A note from the submitter:

Along the lines of one I sent you awhile back. This is one of my best students, and several other students gave answers with similar misconceptions. I pretty much ignored it last time it came up, thinking that it was an anomaly, but I think it’s a significant hole in my students’ understanding. Students were using calculators today.

What’s going on here in the student work? What’s the connection to the earlier post?

## 4 replies on “Decimal Misconceptions? Meet similar triangles.”

Curious about the use of the repeating decimal notation for the side but leaving it off for the Pythagorean Theorem. The Pythag part would not behave well with a repeating decimal, so I see leaving that off. I could see one of my snarky students substituting the 15.9999999999 for 16 since we have that debate, but they’d resort to the 16 for Pythag (at least I hope they would)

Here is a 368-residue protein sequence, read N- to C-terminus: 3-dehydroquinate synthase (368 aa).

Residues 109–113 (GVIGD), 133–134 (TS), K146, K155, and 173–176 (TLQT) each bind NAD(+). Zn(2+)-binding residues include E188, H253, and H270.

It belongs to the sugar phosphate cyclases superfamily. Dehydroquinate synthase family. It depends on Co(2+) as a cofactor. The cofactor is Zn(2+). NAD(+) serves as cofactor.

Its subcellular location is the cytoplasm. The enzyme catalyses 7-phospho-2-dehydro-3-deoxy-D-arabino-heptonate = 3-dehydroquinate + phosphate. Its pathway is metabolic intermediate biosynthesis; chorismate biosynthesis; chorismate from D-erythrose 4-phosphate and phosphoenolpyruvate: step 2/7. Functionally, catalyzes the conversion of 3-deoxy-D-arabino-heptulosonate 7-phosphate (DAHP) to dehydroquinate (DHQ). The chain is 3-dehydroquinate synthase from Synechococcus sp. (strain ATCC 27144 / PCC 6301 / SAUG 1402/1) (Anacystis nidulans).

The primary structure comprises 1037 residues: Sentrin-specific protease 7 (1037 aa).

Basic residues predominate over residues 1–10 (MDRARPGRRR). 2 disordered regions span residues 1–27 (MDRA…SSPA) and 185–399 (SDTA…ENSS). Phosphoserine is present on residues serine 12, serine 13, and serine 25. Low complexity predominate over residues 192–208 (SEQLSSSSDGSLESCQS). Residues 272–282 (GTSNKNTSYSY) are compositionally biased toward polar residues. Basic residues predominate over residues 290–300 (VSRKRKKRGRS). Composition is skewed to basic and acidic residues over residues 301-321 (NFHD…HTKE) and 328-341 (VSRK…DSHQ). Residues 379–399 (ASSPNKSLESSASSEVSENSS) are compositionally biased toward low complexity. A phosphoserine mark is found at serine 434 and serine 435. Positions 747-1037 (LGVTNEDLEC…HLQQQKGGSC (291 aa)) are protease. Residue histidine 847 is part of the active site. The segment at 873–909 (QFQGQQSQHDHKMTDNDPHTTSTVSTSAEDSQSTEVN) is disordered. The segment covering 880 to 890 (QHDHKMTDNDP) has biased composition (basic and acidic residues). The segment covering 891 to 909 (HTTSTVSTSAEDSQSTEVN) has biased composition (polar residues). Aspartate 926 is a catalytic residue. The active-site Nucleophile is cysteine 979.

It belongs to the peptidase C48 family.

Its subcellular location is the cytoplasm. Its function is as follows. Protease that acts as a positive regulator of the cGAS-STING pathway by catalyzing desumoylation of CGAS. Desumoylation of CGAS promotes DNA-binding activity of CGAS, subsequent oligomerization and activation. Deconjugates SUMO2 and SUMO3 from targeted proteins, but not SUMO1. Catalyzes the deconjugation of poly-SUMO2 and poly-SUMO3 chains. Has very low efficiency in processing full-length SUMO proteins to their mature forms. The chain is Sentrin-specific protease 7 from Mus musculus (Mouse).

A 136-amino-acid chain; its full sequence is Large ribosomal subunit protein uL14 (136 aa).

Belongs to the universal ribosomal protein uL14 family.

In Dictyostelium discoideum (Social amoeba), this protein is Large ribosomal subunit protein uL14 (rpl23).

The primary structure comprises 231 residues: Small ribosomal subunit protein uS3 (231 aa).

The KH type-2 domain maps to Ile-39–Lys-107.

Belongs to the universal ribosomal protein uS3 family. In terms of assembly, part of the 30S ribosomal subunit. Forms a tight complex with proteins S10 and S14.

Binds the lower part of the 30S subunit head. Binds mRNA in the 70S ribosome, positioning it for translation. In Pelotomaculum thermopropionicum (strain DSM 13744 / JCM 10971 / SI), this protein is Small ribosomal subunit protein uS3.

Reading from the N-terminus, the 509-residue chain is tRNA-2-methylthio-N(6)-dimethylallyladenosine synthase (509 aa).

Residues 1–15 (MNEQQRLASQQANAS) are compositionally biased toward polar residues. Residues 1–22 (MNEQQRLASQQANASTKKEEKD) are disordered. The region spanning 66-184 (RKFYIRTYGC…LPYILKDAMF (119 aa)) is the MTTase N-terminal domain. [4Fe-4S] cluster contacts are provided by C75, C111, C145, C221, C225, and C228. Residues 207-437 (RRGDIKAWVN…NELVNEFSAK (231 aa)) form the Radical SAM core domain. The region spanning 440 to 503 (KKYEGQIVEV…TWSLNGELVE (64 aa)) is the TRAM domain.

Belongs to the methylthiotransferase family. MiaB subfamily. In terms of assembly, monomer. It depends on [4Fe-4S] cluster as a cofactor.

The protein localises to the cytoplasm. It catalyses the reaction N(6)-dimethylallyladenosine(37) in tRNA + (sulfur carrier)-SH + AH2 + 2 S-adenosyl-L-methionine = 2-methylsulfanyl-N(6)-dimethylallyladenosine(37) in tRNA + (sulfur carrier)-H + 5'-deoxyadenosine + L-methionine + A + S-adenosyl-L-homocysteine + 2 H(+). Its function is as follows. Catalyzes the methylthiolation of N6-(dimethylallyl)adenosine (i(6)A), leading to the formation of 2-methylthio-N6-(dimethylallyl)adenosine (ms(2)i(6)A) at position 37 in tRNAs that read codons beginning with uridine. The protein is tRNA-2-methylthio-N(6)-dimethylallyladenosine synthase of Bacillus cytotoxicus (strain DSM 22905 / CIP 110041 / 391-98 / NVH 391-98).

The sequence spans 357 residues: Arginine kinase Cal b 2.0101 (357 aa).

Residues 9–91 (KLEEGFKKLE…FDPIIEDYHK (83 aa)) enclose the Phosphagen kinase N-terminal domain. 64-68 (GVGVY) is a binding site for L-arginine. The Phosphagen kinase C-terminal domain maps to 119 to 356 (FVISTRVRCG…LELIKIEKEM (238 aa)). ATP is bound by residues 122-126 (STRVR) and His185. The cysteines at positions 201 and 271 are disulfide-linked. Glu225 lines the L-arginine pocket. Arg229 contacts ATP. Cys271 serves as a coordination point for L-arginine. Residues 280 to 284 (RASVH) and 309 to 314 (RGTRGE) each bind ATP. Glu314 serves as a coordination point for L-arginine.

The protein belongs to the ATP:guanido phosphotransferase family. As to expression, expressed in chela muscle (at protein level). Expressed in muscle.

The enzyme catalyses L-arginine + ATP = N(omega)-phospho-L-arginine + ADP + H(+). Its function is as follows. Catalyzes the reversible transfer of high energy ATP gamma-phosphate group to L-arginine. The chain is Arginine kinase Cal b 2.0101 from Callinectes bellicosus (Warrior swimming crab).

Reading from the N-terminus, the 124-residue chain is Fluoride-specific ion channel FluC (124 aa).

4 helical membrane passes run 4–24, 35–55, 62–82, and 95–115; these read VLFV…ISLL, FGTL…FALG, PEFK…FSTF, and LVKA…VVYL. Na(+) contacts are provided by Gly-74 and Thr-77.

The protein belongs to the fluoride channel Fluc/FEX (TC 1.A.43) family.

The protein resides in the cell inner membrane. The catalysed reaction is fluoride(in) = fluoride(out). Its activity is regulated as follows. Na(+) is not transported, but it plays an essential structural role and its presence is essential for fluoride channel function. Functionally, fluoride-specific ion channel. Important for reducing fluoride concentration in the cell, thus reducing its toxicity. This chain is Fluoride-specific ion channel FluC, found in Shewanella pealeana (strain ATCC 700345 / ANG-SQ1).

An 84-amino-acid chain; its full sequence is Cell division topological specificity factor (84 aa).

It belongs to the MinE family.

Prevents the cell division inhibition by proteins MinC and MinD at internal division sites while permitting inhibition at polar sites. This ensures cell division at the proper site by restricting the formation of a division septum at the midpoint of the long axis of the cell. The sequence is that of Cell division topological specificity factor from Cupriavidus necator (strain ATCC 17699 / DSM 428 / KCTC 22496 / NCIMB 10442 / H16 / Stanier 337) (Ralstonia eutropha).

Since there is no work shown for the length of AB I’d probably start there by probing for problem-solving strategies there.

(Length BA)/20 = 12/15 (similar triangles)

How a calculator gets 15.999999999999999 for this I cannot see.

The 15.999… is presumably just peculiar calculator behavior and not stopping to simplify. The 25.55 is Sqrt[20^2+15.9^2], so the student only copied one 9 when entering the next value. Grading this one would be frustrating, since the first answer is right but wrong-headed and the second is very close to right.

By the way, I just stumbled into your blog and find it addictive. How far back can I answer these teasers before it becomes annoying?

i tend to think that the student did this:

20/ 15 =1.3333333 repeating.

12 * 1.33333 (pick a random amt of 3s to key into the calc) = 15.99996 or so, interpret as 15.999999 repeating.

then in doing pythagoras, the student didn’t know what to do with 15.9 repeating, so the student simply used 15.9, as if you do pythagoras with 15.9 and 20, you do indeed get 25.55

to me it seems like the student is unsure of how to handle repeating decimals. it might also help to work with the student on how the calculator holds onto an answer — there is no need to rekey 1.33333. the student may not understand that they can do:

20/15 = 1.3333333

ans * 12 = 16